In the age old argument of the Beatles vs the Stones, I am a Rolling Stones man. One of the reason this seems incredulous to people is when you look at the Stones today, they are a bit of a joke.
Hence the C90 test.
No Expectations: The Rolling Stones C90 (click on the link to play in Spotify)
Taking a cue from the old 45 minutes-a-side cassette, if you were to throw my favourite 90 minutes of Stones tracks onto a tape, and did the same for the Beatles, there would be no contest at all for me.
In this digital era, I can easily recreate a C90 for the Stones on Spotify. 10 tracks a side, under 45 minutes each. It’s not like the Beatles are digital anyway.
So many great tracks missing – Angie. Brown Sugar. Honky Tonk Women. Time Is On My Side. Play With Fire. Under My Thumb. I just couldn’t fit them in. The Stones would hold up in a C180 test. Heck, I could even live without (I Can’t Get No) Satisfaction.
I have also avoided later era gems like Beast Of Bourbon, Waiting On A Friend, Start Me Up etc. We kept it to pre 1973 – so we are still dealing in roughly the same number of years that the Beatles worked in.
What we do have is some of the biggest and best singles. The era defining, genre trashing, mind blowing highest achievements of the Stones canon. The yet to be beaten evil of Sympathy For the Devil. The far-better-than-Satisfaction riff of Jumping Jack Flash. The psychobabble intensity of Paint It Black. The mean streets soul Gimme Shelter. Is there are more beautiful song than Wild Horses? And You Can’t Always Get What You want has become part of our every day language.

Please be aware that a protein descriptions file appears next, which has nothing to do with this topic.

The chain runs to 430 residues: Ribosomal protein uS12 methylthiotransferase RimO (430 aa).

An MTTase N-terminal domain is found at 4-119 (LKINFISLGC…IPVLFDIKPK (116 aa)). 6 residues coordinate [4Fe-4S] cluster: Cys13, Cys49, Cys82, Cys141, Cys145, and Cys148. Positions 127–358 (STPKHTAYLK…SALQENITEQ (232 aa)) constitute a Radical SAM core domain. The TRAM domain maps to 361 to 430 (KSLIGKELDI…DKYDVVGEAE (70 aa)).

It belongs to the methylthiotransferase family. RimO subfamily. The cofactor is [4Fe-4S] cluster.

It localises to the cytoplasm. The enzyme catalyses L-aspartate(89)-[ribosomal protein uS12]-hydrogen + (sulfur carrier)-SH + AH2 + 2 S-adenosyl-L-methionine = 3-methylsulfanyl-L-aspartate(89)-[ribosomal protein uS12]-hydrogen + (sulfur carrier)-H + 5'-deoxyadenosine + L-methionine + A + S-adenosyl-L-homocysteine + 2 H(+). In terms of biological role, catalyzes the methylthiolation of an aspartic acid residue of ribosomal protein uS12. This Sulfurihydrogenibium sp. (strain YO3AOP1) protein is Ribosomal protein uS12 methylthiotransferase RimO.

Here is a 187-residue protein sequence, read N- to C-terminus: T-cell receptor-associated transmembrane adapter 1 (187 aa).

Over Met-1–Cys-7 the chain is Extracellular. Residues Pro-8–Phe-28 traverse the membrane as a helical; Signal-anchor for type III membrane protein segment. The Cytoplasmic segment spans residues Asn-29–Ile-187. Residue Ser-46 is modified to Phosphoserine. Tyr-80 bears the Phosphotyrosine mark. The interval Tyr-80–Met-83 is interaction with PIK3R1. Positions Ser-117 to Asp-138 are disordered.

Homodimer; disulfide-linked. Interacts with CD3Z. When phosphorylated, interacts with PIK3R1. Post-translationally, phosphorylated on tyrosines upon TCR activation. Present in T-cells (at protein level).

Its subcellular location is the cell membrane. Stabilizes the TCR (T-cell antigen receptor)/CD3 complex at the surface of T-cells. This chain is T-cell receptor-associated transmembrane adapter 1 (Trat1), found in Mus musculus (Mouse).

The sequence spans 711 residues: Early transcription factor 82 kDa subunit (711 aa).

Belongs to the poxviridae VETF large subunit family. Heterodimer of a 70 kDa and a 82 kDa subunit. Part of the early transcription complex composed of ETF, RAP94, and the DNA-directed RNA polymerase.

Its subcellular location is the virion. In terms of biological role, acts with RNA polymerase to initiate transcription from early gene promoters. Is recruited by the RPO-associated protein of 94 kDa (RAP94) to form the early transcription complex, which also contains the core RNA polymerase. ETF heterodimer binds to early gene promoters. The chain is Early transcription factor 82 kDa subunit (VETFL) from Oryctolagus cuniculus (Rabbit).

I’ve mixed that in with some lesser known tracks. Not to be clever, but these are some of my favourite songs. In fact, Moonlight Mile is my favourite Stones song. The bittersweet Dead Flowers has been covered by every country artist worth a damn. She Smiled Sweetly is pop bliss.
The breadth of which that band travels is amazing – from 7 minutes soul, 2 minute blues punk and perfect love ballads and back. It’s a pity since 1974 they have been rewriting It’s Only Rock ‘n’ Roll (not included here) – both musically and in sentiment. They played the dumb rockers card and are still playing it. But there is so much more to the Rolling Stones
The tracklist (and tracknotes) for those without Spotify. And if you don’t have Spotify and you live in a country that has it, you’re an idiot.
1. Sympathy For the Devil
It could open with no other song. Their greatest achievement – their Day In the Life. But instead of peace and love, they rip it all up. The percussion track is fantastically devilish, Keith Richards is tearing it up on bass and Jagger is at his vocal and lyrical best. Best to avoid the strange Jean Luc Goddard movie that captures the recording of this song.
Before it became a joke, the Stones mastered the blues rocker. With it’s frantic riff, it rocks the place.
3. Ruby Tuesday
It’s forgotten how great songwriters the Jaggers/Richards team were – and it was this song that first proved it for many.
4. No Expectations
One of their very, very best songs. The romance of things never returning, a beautiful country guitar – the Beatles could never get this direct and emotional.